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Lowrider cruising culture's impact on California, Chicano community

Posted at 10:05 AM, May 19, 2023
and last updated 2023-05-19 13:05:59-04

SAN DIEGO (KGTV) -- The ordinance that put the brakes on cruising in National City has reached the end of the road.

"I don't know if its excitement or anxiety, because we've worked so hard to get to this point," said Marisa Rosales, the vice president at the United Lowrider Coalition.

As the group marks the occasion, the impact of lowriders and cruising has on the Chicano community in San Diego has taken center stage.

The cruising ban in National City took effect in April 1992 over complaints of crowded streets, traffic, and gang fights.

"When the gang members show up, words are exchanged and often times somebody gets disrespected," National City Police Sgt. Craig Boegler said back in 1992.

Rosales remembers that time.

"The story that we got from National City Police Department and city council is that it wasn't because of the lowriders," Rosales said. "It was the people that get attracted to come and see the cars cruise up and down the boulevard ... We got punished for things that other people are doing that are out of our control."

For those who cared for their cars and loved cruising, the ordinance led to a negative image about lowriders.

"We got labeled as the Cholos or the bad guys, the thugs, the drug dealers," Marcos "Mr. Rabbit" Arellano told ABC 10News.

It’s an image that goes against what cruising has always been about.

When asked what the one word would be to describe lowrider culture, Jovita Arellano from the United Lowrider Coalition said it would be "unity."

Marcos Arellano added, in Spanish, "When they say, 'Are you a lowrider?' Yes, I'm a lowrider. It comes with family; it comes with honor."

Lowriders believe their cars are moving pieces of art that sets traditions and strengthens bonds among family members and forges a sense of community among car enthusiasts.

"There's nothing like cruising up and down the boulevard with your peers, with other lowriders, and showing off your artwork, your expression," Rosales said.

Cruising down the boulevard was a Sunday night tradition for Rosales and her son.

"My ritual was on Sunday mornings, I would get up, I get my lowrider ready. Back then, I use to have a 1967 El Camino, and I use to clean it all day, detail it, and once the sun came down it was off to Highland that we went,” said Rosales.

Dr. Alberto Pulido, who is the chair of the Ethnic Studies Department at the University of San Diego, said lowriders also showcase what he calls "Chicano ingenuity." Most modifications to cars are done by the car owner or by connections within the community.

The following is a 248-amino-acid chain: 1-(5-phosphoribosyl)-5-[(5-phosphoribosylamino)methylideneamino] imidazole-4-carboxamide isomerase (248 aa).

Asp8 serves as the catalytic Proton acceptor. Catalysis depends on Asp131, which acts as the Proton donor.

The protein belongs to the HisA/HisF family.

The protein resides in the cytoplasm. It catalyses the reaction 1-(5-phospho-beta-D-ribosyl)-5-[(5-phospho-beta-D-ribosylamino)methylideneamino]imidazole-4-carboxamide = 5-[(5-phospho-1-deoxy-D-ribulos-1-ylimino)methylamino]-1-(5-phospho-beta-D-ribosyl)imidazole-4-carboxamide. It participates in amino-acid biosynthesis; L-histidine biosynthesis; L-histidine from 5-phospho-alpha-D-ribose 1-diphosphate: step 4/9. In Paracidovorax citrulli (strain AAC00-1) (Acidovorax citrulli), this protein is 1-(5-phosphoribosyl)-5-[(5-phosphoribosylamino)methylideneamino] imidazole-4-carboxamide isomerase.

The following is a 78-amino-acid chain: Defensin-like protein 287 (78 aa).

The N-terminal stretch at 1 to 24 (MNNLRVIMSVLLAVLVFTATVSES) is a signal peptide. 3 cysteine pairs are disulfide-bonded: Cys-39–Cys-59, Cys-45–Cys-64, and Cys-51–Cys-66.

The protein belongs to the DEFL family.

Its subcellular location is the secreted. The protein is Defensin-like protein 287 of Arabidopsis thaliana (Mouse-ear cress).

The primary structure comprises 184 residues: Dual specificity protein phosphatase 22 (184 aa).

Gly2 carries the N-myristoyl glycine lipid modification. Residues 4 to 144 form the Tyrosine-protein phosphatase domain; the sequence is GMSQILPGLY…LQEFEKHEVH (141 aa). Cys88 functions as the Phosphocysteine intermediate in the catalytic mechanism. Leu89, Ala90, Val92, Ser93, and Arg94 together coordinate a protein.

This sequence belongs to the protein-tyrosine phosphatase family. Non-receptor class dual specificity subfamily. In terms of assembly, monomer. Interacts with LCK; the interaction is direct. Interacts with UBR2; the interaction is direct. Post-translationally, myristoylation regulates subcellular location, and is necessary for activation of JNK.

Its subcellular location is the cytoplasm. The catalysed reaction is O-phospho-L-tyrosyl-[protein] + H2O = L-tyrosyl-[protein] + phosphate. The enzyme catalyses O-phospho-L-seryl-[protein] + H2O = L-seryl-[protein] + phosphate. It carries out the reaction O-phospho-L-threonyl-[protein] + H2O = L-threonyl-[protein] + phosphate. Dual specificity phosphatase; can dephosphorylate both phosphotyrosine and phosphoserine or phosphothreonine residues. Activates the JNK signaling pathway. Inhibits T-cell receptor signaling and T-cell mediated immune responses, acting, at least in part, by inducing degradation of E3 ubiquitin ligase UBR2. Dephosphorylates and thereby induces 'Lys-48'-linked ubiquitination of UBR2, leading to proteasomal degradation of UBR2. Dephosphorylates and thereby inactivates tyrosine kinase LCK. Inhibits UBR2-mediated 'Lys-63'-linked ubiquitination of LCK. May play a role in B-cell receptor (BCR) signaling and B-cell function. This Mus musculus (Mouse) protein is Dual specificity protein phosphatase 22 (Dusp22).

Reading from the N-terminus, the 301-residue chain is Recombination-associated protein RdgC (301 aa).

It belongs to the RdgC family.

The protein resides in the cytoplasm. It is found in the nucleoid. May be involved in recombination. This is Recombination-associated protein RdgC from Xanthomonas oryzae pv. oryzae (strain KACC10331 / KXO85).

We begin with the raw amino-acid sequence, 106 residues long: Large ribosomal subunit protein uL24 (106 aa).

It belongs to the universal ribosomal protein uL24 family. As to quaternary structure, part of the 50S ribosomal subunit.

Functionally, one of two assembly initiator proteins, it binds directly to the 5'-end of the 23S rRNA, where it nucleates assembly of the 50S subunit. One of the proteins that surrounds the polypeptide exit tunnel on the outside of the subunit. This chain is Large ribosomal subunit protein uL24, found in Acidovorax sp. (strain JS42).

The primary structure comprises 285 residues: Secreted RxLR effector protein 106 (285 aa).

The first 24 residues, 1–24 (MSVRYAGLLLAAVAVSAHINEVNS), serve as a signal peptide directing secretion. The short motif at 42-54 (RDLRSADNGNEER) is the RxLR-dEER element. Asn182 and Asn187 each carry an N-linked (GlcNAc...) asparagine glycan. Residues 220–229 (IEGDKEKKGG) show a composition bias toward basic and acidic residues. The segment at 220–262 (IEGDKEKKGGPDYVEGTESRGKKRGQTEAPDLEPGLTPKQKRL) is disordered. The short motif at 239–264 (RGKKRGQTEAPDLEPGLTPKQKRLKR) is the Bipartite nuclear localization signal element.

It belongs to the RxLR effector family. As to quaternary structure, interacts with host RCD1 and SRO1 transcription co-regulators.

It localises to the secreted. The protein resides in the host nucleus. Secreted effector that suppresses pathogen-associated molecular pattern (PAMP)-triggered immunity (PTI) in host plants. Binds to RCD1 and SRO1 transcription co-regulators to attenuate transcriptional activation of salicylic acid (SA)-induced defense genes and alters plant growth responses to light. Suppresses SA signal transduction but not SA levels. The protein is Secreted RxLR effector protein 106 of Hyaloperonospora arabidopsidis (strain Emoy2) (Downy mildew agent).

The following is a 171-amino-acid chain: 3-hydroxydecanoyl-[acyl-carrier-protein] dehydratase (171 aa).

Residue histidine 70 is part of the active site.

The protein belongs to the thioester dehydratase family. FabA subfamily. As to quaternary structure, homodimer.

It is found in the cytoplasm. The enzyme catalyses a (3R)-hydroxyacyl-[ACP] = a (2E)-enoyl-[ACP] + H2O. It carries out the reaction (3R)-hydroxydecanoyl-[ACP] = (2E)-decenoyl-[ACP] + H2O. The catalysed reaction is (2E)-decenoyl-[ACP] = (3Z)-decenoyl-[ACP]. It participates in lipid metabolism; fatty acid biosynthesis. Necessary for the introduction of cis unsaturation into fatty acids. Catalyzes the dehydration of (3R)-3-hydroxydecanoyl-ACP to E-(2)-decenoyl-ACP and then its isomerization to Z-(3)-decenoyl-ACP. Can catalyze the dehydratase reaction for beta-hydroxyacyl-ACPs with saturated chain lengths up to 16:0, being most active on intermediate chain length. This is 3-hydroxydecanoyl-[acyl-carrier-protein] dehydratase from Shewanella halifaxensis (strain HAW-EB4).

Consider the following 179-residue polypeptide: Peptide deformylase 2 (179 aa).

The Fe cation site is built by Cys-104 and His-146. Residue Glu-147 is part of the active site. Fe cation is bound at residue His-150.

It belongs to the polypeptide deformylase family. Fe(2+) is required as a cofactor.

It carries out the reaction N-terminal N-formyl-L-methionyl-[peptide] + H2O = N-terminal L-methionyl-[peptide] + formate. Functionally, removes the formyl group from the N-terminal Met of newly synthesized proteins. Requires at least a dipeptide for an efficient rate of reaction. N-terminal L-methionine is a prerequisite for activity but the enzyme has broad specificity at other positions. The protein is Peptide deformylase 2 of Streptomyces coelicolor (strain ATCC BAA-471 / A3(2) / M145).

"The ingenuity comes from being able to do what you want to do but with limited resources," Pulido said.

He has a documentary called "Everything Comes from the Streets," which traces back the roots of lowriding in San Diego, its connection to the Chicano movement, and documents the lowriders from the early days, their work to form their own community, and the social issues around the ordinance banning cruising.

Cruising culture dates back to post-World War II, around the same time hot rods were emerging as well. But what sets cruising apart is their motto "suavecito y bajito," or "low and slow" in English.

While hot rods focused on speed, lowriders created their own art form. A slow cruise to show the art on their cars and low to make for a smooth ride, Pulido said.

Pulido explained that the bounce that has become a staple among lowriders started as a form of resistance, adding, "Remember it was the lowering of the vehicles that was one of the major reasons there were impounding vehicles."

Adding the hydraulics system meant lowriders could drop it low when they were stationary, but could hit the pump making the car go back up.

Height restrictions are part of ordinances across California that target cruising and lowrider culture. San Diego Assemblymember David Alvarez has introduced AB 436 meant to dismantle those ordinances. It passed the State Assembly last month and is going through the Senate.

If signed by the governor, cruising in California would be officially decriminalized.

"Times have changed, it's not the 90s no more," said Rosales. "It's exciting just the thought that a bill could be passed at the state Assembly that recognizes our culture, that accepts the fact that its important. It’s important to the community, it’s important to people."